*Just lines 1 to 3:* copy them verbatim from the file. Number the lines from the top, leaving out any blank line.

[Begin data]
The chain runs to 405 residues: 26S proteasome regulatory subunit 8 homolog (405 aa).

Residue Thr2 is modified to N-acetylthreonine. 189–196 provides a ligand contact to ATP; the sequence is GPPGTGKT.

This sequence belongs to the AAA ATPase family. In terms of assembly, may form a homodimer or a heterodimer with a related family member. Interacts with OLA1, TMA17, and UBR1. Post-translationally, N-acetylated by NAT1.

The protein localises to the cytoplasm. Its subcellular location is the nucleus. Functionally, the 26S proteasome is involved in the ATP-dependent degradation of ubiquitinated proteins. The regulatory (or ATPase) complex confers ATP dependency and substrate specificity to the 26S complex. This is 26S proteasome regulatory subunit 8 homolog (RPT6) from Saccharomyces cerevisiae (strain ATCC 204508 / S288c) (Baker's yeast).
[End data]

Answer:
The chain runs to 405 residues: 26S proteasome regulatory subunit 8 homolog (405 aa).

Residue Thr2 is modified to N-acetylthreonine. 189–196 provides a ligand contact to ATP; the sequence is GPPGTGKT.

This sequence belongs to the AAA ATPase family. In terms of assembly, may form a homodimer or a heterodimer with a related family member. Interacts with OLA1, TMA17, and UBR1. Post-translationally, N-acetylated by NAT1.